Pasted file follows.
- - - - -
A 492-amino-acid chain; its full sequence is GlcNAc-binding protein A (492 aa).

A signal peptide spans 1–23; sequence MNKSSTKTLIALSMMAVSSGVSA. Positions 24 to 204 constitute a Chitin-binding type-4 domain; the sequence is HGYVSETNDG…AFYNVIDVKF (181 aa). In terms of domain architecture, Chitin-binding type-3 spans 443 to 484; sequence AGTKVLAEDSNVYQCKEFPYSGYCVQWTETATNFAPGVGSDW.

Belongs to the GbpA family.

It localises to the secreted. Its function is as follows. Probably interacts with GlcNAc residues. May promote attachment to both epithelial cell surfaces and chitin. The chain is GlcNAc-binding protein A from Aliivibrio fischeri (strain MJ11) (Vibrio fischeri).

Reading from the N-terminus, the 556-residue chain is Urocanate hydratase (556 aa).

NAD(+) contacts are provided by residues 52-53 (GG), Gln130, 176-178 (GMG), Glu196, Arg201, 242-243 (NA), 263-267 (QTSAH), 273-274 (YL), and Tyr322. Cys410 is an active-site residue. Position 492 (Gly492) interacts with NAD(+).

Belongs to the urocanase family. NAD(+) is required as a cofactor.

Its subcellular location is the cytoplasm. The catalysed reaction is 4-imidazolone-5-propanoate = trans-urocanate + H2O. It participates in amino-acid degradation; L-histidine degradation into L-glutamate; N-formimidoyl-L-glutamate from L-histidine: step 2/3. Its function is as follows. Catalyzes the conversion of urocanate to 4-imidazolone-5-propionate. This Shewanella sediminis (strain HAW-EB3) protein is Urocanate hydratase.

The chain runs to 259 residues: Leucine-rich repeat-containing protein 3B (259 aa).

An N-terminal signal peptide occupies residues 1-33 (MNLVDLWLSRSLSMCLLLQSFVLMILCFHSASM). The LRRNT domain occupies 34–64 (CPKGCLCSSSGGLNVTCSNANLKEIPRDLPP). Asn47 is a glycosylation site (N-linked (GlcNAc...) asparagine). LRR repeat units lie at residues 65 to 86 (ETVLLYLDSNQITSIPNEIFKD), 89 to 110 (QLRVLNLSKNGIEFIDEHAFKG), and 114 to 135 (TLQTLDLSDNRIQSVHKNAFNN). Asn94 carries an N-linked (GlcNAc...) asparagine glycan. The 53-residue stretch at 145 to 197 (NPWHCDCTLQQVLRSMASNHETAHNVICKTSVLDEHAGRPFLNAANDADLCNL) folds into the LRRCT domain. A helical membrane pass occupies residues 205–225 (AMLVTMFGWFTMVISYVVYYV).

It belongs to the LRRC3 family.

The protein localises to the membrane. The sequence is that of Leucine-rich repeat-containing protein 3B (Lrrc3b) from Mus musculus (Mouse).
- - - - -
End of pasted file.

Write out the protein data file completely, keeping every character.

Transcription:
A 492-amino-acid chain; its full sequence is GlcNAc-binding protein A (492 aa).

A signal peptide spans 1–23; sequence MNKSSTKTLIALSMMAVSSGVSA. Positions 24 to 204 constitute a Chitin-binding type-4 domain; the sequence is HGYVSETNDG…AFYNVIDVKF (181 aa). In terms of domain architecture, Chitin-binding type-3 spans 443 to 484; sequence AGTKVLAEDSNVYQCKEFPYSGYCVQWTETATNFAPGVGSDW.

Belongs to the GbpA family.

It localises to the secreted. Its function is as follows. Probably interacts with GlcNAc residues. May promote attachment to both epithelial cell surfaces and chitin. The chain is GlcNAc-binding protein A from Aliivibrio fischeri (strain MJ11) (Vibrio fischeri).

Reading from the N-terminus, the 556-residue chain is Urocanate hydratase (556 aa).

NAD(+) contacts are provided by residues 52-53 (GG), Gln130, 176-178 (GMG), Glu196, Arg201, 242-243 (NA), 263-267 (QTSAH), 273-274 (YL), and Tyr322. Cys410 is an active-site residue. Position 492 (Gly492) interacts with NAD(+).

Belongs to the urocanase family. NAD(+) is required as a cofactor.

Its subcellular location is the cytoplasm. The catalysed reaction is 4-imidazolone-5-propanoate = trans-urocanate + H2O. It participates in amino-acid degradation; L-histidine degradation into L-glutamate; N-formimidoyl-L-glutamate from L-histidine: step 2/3. Its function is as follows. Catalyzes the conversion of urocanate to 4-imidazolone-5-propionate. This Shewanella sediminis (strain HAW-EB3) protein is Urocanate hydratase.

The chain runs to 259 residues: Leucine-rich repeat-containing protein 3B (259 aa).

An N-terminal signal peptide occupies residues 1-33 (MNLVDLWLSRSLSMCLLLQSFVLMILCFHSASM). The LRRNT domain occupies 34–64 (CPKGCLCSSSGGLNVTCSNANLKEIPRDLPP). Asn47 is a glycosylation site (N-linked (GlcNAc...) asparagine). LRR repeat units lie at residues 65 to 86 (ETVLLYLDSNQITSIPNEIFKD), 89 to 110 (QLRVLNLSKNGIEFIDEHAFKG), and 114 to 135 (TLQTLDLSDNRIQSVHKNAFNN). Asn94 carries an N-linked (GlcNAc...) asparagine glycan. The 53-residue stretch at 145 to 197 (NPWHCDCTLQQVLRSMASNHETAHNVICKTSVLDEHAGRPFLNAANDADLCNL) folds into the LRRCT domain. A helical membrane pass occupies residues 205–225 (AMLVTMFGWFTMVISYVVYYV).

It belongs to the LRRC3 family.

The protein localises to the membrane. The sequence is that of Leucine-rich repeat-containing protein 3B (Lrrc3b) from Mus musculus (Mouse).